Sea-Tac Airport’s passenger traffic, fed by an undeclared war between its two busiest airlines, could put the airport’s total traffic this year over 42 million passengers, nearly 8 million more passengers than in 2013.
That projection is based on year-to-date growth statistics through April at the airport where passenger traffic grew 13.11 percent over 2014’s number through that same month.
Sea-Tac last year was one of the nation’s fastest-growing large airports, jumping from 15th busiest in 2013 to 13th busiest in 2014. The airport’s traffic surpassed the number at Newark’s Liberty Airport, which was in 14th place.
New statistics from the Port of Seattle, the airport’s owner, show the airport’s traffic is increasing at a rate three times what airport planners had predicted as Alaska Airlines, which has the largest share of traffic at Sea-Tac, battles with Delta Air Lines for market share.
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Alaska’s Sea-Tac business was up 13.1 percent in the first four months of the year. Delta’s increase in that same period was 43.9 percent on a smaller number of passengers.
Alaska and Delta are still code-share partners, but at the same time have become big-time rivals for domestic business. Delta plans to grow its daily departures to 125 by the year’s end. Alaska and its sister airline, Horizon Air, have more than 50 percent of the airport’s traffic.
As Delta has invaded Alaska’s traditional territory with flights to Alaska and to West Coast cities, Alaska has expanded its reach to more cities on the East Coast and in America’s middle states. The airline, for instance, has added nonstop flights to New Orleans, to Tampa, to Baltimore, to Detroit, to Raleigh and to Charleston.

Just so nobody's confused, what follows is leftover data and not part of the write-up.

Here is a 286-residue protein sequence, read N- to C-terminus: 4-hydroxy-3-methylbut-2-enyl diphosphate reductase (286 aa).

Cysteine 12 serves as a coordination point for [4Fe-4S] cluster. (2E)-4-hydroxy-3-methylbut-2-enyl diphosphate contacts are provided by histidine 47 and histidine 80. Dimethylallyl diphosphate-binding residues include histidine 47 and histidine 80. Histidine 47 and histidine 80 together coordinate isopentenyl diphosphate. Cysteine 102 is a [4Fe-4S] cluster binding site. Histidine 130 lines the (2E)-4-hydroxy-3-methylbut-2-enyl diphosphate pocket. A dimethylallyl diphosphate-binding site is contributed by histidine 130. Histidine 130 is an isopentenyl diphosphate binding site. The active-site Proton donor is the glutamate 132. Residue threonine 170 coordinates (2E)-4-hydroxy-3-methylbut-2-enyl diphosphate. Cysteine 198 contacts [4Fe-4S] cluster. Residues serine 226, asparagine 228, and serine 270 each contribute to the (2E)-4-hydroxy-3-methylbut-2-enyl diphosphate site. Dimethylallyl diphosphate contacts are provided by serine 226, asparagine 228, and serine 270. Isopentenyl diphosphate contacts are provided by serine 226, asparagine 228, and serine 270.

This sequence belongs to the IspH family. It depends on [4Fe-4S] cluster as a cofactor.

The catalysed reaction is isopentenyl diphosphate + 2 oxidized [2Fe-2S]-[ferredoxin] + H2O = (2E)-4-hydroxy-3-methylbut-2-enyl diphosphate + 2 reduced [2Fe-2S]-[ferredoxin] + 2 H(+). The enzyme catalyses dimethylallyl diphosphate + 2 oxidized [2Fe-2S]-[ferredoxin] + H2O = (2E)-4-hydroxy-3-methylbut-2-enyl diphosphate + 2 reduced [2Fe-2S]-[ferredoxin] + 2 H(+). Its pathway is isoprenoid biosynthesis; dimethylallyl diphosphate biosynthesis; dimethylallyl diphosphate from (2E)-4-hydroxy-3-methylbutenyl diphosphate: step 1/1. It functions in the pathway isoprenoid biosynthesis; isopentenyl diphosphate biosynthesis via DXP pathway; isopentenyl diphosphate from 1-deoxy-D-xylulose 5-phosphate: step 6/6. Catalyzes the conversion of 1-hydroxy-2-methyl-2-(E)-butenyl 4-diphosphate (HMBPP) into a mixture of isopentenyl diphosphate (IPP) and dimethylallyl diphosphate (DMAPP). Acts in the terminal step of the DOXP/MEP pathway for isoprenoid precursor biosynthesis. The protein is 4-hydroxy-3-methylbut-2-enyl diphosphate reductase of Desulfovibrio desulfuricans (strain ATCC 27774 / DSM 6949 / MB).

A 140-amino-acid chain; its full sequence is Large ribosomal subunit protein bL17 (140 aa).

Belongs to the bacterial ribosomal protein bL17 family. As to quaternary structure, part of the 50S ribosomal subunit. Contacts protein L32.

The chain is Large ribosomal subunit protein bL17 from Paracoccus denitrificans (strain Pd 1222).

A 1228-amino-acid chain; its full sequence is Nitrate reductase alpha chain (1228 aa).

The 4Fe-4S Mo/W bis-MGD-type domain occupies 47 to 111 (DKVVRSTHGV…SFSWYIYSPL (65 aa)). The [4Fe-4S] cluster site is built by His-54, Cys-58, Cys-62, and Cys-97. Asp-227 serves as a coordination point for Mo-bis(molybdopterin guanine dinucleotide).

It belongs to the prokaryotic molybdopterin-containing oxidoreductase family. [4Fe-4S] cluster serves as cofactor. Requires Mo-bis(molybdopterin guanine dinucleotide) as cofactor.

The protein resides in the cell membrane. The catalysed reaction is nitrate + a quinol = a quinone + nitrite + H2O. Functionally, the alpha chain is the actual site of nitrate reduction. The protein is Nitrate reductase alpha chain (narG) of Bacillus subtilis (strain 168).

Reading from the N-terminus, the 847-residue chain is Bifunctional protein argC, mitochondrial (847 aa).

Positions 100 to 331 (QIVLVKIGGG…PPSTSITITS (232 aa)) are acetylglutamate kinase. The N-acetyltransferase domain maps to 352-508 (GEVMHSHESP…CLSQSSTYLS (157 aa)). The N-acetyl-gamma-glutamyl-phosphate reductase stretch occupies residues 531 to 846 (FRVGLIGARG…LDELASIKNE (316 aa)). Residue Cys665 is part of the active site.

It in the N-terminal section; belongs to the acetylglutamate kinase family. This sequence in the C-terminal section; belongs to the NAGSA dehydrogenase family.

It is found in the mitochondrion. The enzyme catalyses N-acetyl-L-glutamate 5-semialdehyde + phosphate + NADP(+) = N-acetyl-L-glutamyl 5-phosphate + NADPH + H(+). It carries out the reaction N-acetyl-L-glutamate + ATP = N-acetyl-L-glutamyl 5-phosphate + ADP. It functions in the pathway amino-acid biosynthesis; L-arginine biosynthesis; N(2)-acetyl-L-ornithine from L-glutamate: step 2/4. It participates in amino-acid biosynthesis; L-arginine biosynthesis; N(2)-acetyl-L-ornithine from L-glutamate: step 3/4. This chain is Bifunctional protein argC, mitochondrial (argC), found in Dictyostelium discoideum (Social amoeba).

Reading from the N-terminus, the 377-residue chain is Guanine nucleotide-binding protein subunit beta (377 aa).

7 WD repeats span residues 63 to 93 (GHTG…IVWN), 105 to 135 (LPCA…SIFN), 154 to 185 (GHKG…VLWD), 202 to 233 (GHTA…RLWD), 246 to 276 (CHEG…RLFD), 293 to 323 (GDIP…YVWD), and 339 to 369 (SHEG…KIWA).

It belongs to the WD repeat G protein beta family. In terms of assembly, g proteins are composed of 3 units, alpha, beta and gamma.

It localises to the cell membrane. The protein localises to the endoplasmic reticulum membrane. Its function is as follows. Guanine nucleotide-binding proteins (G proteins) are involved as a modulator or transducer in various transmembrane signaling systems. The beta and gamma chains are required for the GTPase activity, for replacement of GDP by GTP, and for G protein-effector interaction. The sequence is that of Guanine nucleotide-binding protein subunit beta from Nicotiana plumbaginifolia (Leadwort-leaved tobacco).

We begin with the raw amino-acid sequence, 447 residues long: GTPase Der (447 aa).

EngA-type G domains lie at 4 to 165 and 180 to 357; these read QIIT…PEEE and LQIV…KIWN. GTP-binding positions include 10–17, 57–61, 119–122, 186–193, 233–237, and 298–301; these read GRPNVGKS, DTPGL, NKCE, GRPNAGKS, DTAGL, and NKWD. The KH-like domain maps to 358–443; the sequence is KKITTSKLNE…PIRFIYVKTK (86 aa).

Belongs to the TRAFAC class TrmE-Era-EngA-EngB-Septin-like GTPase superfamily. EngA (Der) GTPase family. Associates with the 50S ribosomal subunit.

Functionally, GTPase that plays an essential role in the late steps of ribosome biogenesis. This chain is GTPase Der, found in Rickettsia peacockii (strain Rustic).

Delta said it is growing its domestic network from Sea-Tac to feed its growing repertoire of international routes from the airport. Delta now flies to Hong Kong, Seoul, Beijing, Shanghai and Tokyo’s two airports, Narita and Haneda, in Asia from Sea-Tac. The Atlanta-based carrier now also flies nonstop from Sea-Tac to London, Amsterdam and Paris in Europe.
The airport’s international traffic was up nearly 16 percent in April.
The airport is in the midst of some $1.9 billion in improvements to handle the increased traffic, including a complete overhaul and expansion of the North Satellite Terminal for Alaska and the construction of a new International Arrivals facility to handle traffic from Delta and other international airlines such as Emirates, which recently announced it is adding a second daily nonstop flight to Dubai from Sea-Tac.
Sea-Tac spokesman Perry Cooper attributed the growth to the region’s strong economy and robust population growth.